Putin, on his way to a quarter of a century in power: confirms that he will be a candidate for the fifth time in March


Updated

The elections have been set for March 17, 2024

Vladimir Putin, in an image from 2007.
Vladimir Putin, in an image from 2007.NATALIA KOLESNIKOVAAFP
  • Ukraine The ‘infinite war’ that Vladimir Putin is preparing

Russian President Vladimir Putin confirmed today, Friday, that he will run again for president in the March elections. They will be your fifth presidential elections after reaching the Kremlin in 2000. A new term would keep him in power at least until 2030 with the option of running again and continuing until 2036. He has already remained president longer than any other Kremlin chief since Josef Stalin, even surpassing the 18 years of rule of Soviet leader Leonid Brezhnev.

The announcement was apparently coincidental. After awarding decorations to some soldiers who fought in the invasion of Ukraine, a lieutenant colonel asked him if he would run again. Putin, who turned 71 in October, confirmed that this would be the case.

He control of the political mechanism It is such that no other major party has dared to present a candidate, waiting for Putin to take the step.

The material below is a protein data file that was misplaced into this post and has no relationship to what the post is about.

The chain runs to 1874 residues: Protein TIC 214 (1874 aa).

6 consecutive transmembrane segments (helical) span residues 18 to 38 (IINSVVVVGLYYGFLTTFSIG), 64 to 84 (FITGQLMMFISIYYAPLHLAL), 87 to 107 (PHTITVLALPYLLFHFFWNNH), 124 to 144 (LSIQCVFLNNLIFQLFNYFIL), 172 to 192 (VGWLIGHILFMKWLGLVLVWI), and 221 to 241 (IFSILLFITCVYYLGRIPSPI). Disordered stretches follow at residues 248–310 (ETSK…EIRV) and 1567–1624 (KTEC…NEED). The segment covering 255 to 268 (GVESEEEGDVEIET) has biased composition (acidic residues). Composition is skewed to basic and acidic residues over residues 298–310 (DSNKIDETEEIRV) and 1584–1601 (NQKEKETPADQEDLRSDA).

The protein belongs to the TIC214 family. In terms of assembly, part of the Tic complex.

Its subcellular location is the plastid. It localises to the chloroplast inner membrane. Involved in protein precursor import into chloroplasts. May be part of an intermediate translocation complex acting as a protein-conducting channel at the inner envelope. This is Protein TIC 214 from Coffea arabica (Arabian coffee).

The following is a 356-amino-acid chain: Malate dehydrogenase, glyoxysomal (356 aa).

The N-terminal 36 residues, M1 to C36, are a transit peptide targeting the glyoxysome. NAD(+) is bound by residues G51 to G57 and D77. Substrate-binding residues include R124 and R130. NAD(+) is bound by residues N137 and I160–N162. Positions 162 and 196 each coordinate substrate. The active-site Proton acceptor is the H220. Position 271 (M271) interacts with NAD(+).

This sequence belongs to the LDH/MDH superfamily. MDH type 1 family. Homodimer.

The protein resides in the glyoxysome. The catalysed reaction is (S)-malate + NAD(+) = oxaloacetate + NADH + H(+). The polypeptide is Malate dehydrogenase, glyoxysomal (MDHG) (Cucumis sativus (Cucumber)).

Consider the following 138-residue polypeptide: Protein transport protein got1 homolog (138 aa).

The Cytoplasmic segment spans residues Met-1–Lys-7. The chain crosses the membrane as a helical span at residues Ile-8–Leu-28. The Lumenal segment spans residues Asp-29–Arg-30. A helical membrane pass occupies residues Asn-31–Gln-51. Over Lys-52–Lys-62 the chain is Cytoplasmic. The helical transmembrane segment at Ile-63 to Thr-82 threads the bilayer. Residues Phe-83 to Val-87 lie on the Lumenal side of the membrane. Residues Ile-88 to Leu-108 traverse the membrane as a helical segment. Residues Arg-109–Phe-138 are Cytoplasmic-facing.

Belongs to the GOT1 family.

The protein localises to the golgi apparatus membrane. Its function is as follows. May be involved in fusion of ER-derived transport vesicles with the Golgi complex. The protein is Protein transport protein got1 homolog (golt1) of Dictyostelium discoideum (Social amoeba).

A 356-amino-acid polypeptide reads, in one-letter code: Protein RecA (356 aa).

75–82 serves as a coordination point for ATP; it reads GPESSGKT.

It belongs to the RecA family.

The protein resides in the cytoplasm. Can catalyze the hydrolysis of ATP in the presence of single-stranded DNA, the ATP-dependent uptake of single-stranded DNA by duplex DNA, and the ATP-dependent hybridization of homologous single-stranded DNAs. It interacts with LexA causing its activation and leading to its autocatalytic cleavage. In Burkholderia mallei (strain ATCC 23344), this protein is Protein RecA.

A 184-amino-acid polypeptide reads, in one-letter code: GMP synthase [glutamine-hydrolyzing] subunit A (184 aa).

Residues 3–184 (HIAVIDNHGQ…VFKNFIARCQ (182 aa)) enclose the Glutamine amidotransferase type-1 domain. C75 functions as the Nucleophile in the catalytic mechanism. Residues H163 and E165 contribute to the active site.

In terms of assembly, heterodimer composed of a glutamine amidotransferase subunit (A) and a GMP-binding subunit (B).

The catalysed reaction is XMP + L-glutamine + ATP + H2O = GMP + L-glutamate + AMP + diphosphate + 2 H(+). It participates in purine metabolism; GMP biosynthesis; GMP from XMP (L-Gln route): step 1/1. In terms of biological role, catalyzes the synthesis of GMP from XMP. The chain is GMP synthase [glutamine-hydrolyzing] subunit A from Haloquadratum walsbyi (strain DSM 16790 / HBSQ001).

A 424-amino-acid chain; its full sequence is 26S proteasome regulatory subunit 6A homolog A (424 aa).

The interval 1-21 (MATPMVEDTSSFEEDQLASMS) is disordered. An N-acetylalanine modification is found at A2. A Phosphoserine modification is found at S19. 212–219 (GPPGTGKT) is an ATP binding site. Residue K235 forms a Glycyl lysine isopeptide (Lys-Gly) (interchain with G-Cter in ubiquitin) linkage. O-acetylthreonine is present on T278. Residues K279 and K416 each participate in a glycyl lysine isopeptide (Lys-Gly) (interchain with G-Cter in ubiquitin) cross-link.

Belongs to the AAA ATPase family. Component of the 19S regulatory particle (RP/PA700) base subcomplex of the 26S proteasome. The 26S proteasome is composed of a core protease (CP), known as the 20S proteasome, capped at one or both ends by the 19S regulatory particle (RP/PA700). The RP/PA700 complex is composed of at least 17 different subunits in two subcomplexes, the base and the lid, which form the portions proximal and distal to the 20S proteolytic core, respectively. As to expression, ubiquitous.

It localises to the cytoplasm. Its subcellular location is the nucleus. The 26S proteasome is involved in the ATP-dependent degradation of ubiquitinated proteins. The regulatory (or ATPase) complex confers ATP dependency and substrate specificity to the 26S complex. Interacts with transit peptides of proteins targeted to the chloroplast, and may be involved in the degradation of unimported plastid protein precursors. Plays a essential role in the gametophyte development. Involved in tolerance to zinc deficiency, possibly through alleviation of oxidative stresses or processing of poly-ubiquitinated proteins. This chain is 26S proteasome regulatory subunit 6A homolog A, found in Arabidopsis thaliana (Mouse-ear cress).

The president is experiencing a relatively sweet moment. For now, Russia’s front line has largely repelled Ukraine’s counteroffensive and the country is redirecting its economy to face a long war that will subdue Kiev. Russia’s energy revenues have recovered and Putin confidently faces the election after increasing military spending and seeing how the US falters in its support for kyiv.

On Thursday the Federation Council set the next presidential elections for March 17, 2024. The Central Election Commission of the Russian Federation adopted a resolution to hold voting for three days, from March 15 to 17: it is the first time that a president will be elected in this way.

According to the available surveys, Putin has approval ratings above 80%. Since the war began, his dictatorship has locked up all the dissident leaders who did not flee in time and has forced the closure or exile of the remaining independent media outlets. Critical NGOs are persecuted and ultraconservative discourse is becoming the state ideology. Meanwhile, rumors persist that the Kremlin is preparing to announce a new round of recruitment among other unpopular measures after the elections.

Dissident leader Alexei Navalny’s team has proposed voting for any candidate other than Putin. A group of his followers managed to hang banners leading to the website in Russian cities. “Russia without Putin”some ads that were withdrawn shortly after. Navalny’s team said that the next elections will be “a parody of the electoral procedure” and its final results “will be, as usual, falsified.”

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